This square has seen the highlights of the history of the country and is one of the most beautiful place in Prague. It is surrounded by buildings with magnificent facades that show the architectural diversity of the city. The place is particularly busy during the Christmas market. The square is dominated by the tower of the town hall and the Gothic church of Our Lady of Týn, with its two towers which culminate at 80 meters. It is possible to visit the interior of the church outside the mass hours (free entrance). A few tips: try to visit the Old Town Square early in the morning as the place attracts a lot of people. Avoid nearby restaurants and cafes as prices are higher than elsewhere!
4. THE ASTRONOMICAL CLOCK
It’s located on the south wall of the town hall. Made in 1410, it is one of the oldest astronomical clocks in operation in the world. It comes alive every hour between 9 am and 9 pm, and the twelve apostles can be seen there. The show attracts a lot of tourists (pay attention to pickpockets).
5. ADMIRE THE VIEW FROM THE CITY HALL TOWER
It is possible to climb up the tower of the town hall to enjoy a 360 ° view of Prague, with the castle and the cathedral in the distance. The location is quite cramped and it is difficult to get around if there are too many people, so avoid busy hours. The Gothic tower from the mid 14th century is 70 m high and was later added to the main building. It is possible to take a guided tour of the town hall, including the ceremonial halls, the foundations of the tower, as well as the mechanism that controls the astronomical clock.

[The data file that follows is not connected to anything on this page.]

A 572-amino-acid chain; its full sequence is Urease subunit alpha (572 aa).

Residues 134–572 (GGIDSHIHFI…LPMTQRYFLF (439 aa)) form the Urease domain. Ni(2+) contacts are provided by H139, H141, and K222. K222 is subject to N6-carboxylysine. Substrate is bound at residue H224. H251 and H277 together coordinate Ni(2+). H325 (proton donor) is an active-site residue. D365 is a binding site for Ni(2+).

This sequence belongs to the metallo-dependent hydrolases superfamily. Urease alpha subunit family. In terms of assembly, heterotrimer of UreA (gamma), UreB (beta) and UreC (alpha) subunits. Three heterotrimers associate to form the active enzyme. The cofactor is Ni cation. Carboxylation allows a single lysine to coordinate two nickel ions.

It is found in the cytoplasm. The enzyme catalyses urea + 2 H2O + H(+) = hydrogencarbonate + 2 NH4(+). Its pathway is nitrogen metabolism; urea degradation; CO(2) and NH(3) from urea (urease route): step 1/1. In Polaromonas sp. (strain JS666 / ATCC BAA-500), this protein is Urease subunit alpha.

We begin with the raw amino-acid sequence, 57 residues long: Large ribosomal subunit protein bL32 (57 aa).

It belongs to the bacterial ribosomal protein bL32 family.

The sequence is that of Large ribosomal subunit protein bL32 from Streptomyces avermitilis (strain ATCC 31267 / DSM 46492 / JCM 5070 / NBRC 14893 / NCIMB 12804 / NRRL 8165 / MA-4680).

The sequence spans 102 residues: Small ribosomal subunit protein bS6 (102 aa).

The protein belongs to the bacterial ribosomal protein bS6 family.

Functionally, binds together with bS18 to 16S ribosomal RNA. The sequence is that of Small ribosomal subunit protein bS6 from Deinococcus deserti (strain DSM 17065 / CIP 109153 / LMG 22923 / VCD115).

6. THE VYŠEHRAD CASTLE
This site perched high on a hill allows to get away from the hustle and bustle of Prague while contemplating the panorama of the city in the distance. The castle of Vyšehrad was the home of the kings of Bohemia until 1140. Even if only the ruins of the castle remain, you can visit the church, a cemetery that houses the tombs of well-known Czech characters, and the vestiges of the ramparts. There’s also a museum and an art gallery. Don’t miss the Basilica of St. Peter and St. Paul, visible from all over the city.
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7. THE JOHN LENNON WALL
An informal memorial dedicated to the former member of the Beatles … It collects tributes in the form of colorful graffiti, since the 1980s. John Lennon never came to Prague but in the 80s he was a symbol of freedom of expression and peace for the Czech students, repressed by the communist regime. On the day of his assassination, a portrait of him was made on the wall and since then others were added. Anyone can leave a message there.
8. VENCESLAS SQUARE
The Champs-Élysées of Prague: it is not really a square but rather a 750 meters long boulevard with contemporary architecture, located in a district known for shopping and very lively in the evening with nightclubs and bars. The National Museum overlooks the square, with the equestrian statue of St. Wenceslas in front of it. If you have time, check the view from the town hall of the new city.
9. ADMIRING THE VIEW FROM THE PETRIN HILL